Crowdfunding And Book Publishing: An Emerging Trend?

By September 4, 2013

It’s no secret that technology has been transforming traditional industries over the years and is now a daily presence in our lives.  Just how far does tech reach into your life?  Let me ask you this – Where is your cell phone right now?  If you’re like most Americans, it’s likely not far.  After all, 91% of Americans have a cell phone, and 56% of those are smartphones we can’t seem to live without.

The amount of knowledge that we have access to with just a few clicks of a button is both exciting and overwhelming.  With the Internet and ease of publishing content, we no longer live in a world where big media companies are the only ones speaking.  While yes, many times they are the loudest voice, it’s not the only voice.  The Internet has allowed anyone and everyone with an idea the opportunity to be heard, get funded, and build momentum.  We see it everyday in the startup community.  However, does this extend to more traditional industries like book publishing, too?

Mark Sutherland, CCO of Elasticity and Author of “Being a Prince”

Mark Sutherland is giving it a try.  You might recognize him as one of our contributors here at Techli, writing interesting pieces about technology and the startup world.  He’s the CCO at Elasticity in downtown St. Louis, but he also has his own publishing company, Dunrobin Publishing, and is an accomplished writer and author.

With several titles under his belt, his newest work is a children’s book titled “Being a Prince.”  It’s an interesting take on Prince William, not only allowing you to learn about the future King of England, but also showcasing a true role model for today’s youth.  The problem?  To produce the book at the quality it needs to be, Sutherland needs professional photographs of the Royal Family, and these photos cost hundreds of GBP each.

Because of his work in St. Louis, Sutherland has seen the power of crowdfunding.  He’s covered Givver extensively for Techli, a platform that is allowing non-profits to raise funds via Twitter.  With that in mind, he’s turned to gofundme, where he’s offering a plethora of rewards for donating to his project ranging from an advanced copy to co-authoring the book.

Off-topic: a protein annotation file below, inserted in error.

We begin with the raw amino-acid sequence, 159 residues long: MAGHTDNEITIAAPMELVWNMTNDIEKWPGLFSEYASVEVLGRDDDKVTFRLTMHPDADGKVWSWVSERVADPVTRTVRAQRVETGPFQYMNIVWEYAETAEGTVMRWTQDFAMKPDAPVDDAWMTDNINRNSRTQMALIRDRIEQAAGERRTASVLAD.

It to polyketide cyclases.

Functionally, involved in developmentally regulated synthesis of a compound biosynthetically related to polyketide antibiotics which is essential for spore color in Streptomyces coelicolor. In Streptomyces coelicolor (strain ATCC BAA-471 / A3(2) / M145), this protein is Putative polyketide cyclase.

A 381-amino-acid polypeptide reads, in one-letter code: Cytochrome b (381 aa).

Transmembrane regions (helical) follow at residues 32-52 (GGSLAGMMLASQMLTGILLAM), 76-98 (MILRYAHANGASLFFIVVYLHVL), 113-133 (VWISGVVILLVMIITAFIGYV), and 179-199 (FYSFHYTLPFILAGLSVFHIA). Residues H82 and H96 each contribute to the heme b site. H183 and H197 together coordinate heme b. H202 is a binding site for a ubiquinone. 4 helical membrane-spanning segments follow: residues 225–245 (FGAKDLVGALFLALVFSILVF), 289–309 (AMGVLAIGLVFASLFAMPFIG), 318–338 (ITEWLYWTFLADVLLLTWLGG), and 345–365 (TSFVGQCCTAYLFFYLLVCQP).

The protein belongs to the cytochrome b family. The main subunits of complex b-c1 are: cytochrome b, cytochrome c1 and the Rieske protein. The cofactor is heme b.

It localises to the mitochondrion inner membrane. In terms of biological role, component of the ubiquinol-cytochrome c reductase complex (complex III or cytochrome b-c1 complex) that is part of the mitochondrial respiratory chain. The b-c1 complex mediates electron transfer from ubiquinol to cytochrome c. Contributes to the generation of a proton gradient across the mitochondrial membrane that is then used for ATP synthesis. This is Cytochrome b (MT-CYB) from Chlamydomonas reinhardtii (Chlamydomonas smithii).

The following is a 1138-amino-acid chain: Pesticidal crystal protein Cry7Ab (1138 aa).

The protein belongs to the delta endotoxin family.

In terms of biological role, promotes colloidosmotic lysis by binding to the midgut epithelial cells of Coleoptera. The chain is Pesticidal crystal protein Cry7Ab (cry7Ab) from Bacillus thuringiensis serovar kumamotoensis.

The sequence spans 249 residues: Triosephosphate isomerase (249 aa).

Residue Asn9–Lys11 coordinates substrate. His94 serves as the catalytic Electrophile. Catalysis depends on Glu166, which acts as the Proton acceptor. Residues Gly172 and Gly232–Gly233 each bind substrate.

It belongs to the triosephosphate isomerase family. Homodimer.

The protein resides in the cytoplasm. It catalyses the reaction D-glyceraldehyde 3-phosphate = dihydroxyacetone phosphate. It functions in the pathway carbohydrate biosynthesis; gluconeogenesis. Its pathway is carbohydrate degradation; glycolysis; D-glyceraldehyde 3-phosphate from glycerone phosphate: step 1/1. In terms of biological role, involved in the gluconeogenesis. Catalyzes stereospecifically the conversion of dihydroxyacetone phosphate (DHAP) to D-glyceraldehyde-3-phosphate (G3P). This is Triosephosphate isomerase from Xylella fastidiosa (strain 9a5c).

While crowdfunding is not a new concept, it is an interesting new turn in book publishing. With the rise of e-books, some authors are electing to self publish their books and crowdfunding is one way they are accomplishing this.  Another example of crowdsourcing in the book industry is Unbound, a UK-based company founded by three writers.  They believe that readers and writers deserve a say in what gets published.  Even best-selling authors are restricted in the types of books that they write, essentially because the publisher is only interested in creating bestsellers.  With Unbound, an author can pitch an idea.  If enough readers support it, the book goes ahead, splitting the net profit 50/50 with the author.  In traditional publishing models, an author is lucky to earn 10% of the cover price.

Where do you think the book publishing industry will head?  Is crowdfunding the next emerging trend?  So far, Sutherland has raised $1,500 of his $10,000 goal for his project.  With just shy of three weeks left, do you think Sutherland will be able to fund his book?

If you have children, an affinity for children’s books, or are just a fan of the British royal family, take a few minutes to check out his project and let me know your thoughts in the comments.